Crowdfunding website Patreon recently announced that its servers were breached and user data was accessed and stolen by hackers. Now, the data has been dumped online by the data thieves. The hacking group has released nearly 15 gigabytes of data including passwords, donation records and other user information. The hackers have even released the source code of the crowdfunding website.
Security researcher Troy Hunt downloaded a copy of the hacked data provided online and confirmed that there is high likelihood that the data comes from Patreon servers. The breach seems more damaging to the users as the hackers were able to collect almost all the data stored on Patreon servers. The release of source code of Patreon crowdfunding platform suggests that the security features employed by Patreon management were not enough.
The data has been posted on many places online but it wasn’t verified in the earlier reports. The complete source code release suggests that the data wasn’t only hacked by SQL injection technique but the hackers had access to the server, to even steal the source code of the website.
Patreon’s CEO Jack Conte has suggested that users should change their password. All the activity of Patreon users in now public.
According to Patreon developers, they used bcrypt algorithm to encrypt password information. However, in the last month cracking of Ashley Madison password data by a hacking group, the bcrypt algorithm was decoded and millions of the passwords were cracked.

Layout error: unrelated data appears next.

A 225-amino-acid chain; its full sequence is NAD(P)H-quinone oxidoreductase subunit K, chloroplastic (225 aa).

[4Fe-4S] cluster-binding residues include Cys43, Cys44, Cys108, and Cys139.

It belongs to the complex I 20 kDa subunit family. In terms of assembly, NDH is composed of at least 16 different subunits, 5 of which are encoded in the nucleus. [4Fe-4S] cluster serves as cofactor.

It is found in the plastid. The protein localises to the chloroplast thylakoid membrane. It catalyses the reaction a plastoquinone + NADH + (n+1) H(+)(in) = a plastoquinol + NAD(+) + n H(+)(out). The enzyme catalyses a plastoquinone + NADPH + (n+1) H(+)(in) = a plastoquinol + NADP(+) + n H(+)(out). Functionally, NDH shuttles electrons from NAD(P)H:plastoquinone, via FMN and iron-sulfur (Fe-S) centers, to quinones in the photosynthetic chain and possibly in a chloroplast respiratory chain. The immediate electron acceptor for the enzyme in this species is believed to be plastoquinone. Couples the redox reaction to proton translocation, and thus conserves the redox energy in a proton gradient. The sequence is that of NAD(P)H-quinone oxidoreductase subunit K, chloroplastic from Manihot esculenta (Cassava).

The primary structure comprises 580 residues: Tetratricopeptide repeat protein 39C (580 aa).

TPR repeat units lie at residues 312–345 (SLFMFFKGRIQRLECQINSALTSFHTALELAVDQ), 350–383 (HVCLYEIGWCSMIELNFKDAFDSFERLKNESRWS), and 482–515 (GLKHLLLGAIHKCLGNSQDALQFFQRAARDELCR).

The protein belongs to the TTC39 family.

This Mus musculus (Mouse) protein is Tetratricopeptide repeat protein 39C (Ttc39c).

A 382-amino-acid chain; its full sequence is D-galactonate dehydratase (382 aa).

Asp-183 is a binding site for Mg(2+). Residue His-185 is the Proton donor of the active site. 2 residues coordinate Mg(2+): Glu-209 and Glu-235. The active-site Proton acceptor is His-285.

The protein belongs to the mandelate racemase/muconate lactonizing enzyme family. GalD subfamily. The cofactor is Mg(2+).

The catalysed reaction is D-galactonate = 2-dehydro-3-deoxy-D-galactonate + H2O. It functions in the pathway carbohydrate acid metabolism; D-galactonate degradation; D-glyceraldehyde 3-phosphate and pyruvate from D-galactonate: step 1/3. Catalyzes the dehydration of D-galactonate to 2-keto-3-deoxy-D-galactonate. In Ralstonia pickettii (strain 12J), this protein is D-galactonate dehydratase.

According to a report published on Ars Technica, security expert Troy Hunt has parsed some of the records and found 2.3 million unique email addresses.
According to an update shared by Hunt on Twitter, “Obviously all the campaigns, supporters and pledges are there too. You can determine how much those using Patreon are making. The dollar figure for the Patreon campaigns isn’t the issue, it’s supporters identities, messages, etc. Everything private now public.”
According to a report published in Business Insider, “Patreon breach is less immediately compromising for the users affected by it – no-one is likely to try and blackmail them over the fact they had an account, as was the case with Ashley Madison. But it still constitutes a massive violation of privacy, and the data is highly likely to be cross-referenced with other stolen data-sets and used in scamming and identity theft attempts.”
As October is data security month, we have noticed three hack reports in the current month. 15 million T-Mobile customer’s records were breached as per Experian. Patreon has been hacked. Scottrade informed on Friday that 4.6 million user records were accessed by data thieves.